North Dakota set to return nearly $150M in federal rental assistance money, while applications pile up

The state government is set to return $149 million of the $352 million it received from the federal government’s Emergency Rental Assistance program. State administrators say the federal government may have overestimated the state’s ability to spend that money within program deadlines.

Rental Assistance.jpg
Terry Hanson, executive director of the Grand Forks Housing Authority, says that the state's rent help program has barriers for awarding rental assistance. Eric Hylden/Grand Forks Herald
We are part of The Trust Project.

GRAND FORKS — North Dakota is set to return to the federal government nearly half of the money it received to help tenants who’ve fallen behind on their rent during the COVID-19 pandemic.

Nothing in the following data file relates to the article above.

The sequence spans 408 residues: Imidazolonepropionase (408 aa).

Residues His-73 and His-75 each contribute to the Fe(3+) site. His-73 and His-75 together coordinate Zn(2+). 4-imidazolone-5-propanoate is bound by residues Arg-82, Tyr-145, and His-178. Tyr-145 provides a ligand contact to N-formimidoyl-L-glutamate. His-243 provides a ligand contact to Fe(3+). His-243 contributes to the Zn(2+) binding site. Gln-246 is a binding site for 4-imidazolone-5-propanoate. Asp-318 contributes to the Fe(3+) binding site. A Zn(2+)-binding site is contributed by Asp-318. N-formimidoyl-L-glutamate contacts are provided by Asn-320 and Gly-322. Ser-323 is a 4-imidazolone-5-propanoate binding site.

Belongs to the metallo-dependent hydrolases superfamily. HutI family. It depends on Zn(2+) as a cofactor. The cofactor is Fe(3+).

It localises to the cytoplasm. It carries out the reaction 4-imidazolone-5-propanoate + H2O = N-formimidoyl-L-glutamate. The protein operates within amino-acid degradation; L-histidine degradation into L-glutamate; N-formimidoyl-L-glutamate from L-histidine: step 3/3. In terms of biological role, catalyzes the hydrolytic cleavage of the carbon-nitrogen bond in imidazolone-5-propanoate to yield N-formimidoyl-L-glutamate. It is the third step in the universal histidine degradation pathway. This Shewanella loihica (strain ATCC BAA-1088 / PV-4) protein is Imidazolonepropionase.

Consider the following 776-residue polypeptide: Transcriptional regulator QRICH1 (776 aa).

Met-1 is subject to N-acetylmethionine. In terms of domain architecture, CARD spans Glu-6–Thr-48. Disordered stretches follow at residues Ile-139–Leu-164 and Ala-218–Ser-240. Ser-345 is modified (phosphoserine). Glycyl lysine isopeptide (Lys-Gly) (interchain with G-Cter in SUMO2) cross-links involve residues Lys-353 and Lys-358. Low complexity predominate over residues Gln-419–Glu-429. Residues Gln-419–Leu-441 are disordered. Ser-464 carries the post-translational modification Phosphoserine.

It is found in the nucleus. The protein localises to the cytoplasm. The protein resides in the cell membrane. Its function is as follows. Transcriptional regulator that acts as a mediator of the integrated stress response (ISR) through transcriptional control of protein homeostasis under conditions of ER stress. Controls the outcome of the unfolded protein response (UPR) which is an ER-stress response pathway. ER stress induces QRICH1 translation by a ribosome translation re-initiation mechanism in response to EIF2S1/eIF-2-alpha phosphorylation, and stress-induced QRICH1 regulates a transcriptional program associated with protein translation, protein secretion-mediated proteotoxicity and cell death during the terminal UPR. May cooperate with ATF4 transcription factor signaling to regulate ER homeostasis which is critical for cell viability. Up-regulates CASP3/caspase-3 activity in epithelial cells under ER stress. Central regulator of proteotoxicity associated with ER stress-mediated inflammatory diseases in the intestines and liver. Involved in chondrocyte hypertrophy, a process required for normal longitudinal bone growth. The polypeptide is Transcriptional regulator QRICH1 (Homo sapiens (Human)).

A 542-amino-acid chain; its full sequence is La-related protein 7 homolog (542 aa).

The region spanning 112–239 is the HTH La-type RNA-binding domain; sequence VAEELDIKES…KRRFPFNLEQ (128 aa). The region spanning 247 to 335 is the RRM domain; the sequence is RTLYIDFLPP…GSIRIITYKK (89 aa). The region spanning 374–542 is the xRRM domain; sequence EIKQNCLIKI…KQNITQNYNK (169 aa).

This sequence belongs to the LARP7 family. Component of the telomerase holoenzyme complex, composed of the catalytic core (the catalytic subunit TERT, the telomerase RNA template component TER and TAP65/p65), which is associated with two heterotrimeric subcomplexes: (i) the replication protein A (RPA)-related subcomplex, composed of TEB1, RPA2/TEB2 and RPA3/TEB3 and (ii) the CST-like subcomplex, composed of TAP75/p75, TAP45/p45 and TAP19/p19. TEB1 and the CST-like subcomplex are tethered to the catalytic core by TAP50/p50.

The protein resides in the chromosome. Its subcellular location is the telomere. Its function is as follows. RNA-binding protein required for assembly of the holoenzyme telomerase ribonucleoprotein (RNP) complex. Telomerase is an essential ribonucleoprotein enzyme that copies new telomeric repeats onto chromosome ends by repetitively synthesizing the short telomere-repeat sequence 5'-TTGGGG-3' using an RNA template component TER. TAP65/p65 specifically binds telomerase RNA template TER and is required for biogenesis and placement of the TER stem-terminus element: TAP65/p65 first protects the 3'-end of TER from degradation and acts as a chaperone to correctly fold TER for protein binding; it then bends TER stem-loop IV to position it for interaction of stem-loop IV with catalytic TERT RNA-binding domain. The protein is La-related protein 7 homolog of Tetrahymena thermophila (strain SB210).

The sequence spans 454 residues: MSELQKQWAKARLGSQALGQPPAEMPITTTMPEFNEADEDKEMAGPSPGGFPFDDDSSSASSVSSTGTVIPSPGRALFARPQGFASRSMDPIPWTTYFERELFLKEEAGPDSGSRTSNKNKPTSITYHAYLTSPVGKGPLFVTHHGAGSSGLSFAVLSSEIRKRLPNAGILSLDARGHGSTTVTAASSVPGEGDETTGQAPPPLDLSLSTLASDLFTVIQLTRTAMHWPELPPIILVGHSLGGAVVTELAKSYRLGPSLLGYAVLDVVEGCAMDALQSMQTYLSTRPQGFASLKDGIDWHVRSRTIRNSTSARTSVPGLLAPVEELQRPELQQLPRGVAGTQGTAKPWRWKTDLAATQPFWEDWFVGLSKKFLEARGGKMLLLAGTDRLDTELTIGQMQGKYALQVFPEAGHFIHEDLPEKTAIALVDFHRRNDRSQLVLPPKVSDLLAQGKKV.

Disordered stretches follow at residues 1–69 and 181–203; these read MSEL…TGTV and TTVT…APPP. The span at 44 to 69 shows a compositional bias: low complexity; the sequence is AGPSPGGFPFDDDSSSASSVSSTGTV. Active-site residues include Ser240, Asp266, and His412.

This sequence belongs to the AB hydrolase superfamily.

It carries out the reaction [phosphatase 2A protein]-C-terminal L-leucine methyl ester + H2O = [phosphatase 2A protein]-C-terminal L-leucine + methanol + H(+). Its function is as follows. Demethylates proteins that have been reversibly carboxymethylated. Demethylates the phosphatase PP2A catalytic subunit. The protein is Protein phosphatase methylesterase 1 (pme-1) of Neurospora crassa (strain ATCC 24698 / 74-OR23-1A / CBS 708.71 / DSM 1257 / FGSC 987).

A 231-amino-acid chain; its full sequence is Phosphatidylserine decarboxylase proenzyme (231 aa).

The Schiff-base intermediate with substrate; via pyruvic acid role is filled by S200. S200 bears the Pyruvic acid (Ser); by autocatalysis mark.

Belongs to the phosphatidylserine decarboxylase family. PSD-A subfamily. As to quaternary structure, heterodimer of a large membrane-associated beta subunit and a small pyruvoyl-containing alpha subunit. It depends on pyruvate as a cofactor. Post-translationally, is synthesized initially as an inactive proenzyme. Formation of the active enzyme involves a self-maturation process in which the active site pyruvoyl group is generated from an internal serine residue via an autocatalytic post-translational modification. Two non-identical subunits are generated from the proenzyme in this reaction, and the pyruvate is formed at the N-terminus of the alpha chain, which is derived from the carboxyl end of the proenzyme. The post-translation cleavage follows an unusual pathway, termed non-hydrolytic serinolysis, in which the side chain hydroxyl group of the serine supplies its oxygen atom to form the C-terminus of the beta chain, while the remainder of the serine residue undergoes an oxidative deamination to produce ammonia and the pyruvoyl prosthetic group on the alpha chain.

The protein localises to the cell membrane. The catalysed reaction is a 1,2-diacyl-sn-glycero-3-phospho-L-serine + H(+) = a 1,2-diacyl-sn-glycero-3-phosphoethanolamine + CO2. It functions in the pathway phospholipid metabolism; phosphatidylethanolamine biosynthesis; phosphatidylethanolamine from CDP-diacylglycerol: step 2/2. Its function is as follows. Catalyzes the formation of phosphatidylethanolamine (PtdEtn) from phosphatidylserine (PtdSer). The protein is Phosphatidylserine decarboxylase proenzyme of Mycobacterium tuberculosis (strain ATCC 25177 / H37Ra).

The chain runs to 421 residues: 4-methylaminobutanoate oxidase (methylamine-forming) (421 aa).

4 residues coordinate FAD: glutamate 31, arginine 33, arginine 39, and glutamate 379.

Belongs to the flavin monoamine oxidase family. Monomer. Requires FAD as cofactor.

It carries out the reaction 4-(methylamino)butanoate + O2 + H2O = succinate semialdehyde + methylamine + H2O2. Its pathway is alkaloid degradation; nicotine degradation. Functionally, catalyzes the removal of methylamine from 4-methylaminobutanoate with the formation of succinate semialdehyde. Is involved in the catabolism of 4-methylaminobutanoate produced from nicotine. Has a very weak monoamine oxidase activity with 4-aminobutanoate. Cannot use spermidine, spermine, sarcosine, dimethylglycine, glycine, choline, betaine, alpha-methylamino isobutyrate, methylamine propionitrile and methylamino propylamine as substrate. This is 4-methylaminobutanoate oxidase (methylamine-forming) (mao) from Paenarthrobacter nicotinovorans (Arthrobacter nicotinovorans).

The state government is set to return $149 million of the $352 million it received from the federal government’s Emergency Rental Assistance program. State administrators say the federal government may have overestimated the state’s ability to spend that money within program deadlines.

“I think that makes sense for us,” said Jessica Thomasson, executive policy director for family stability and community inclusion, at the North Dakota Department of Human Services. “We are a state with a population that if you're going to spend those dollars effectively, according to program guidelines in the timeframe that's given, that's not realistic.”

But housing advocates say more work needs to be done to use the money before giving it back, and that assistance payouts have been slow after the state switched to a private vendor for its online application portal. Some people, advocates say, have wound up getting evicted after waiting to hear back about their application.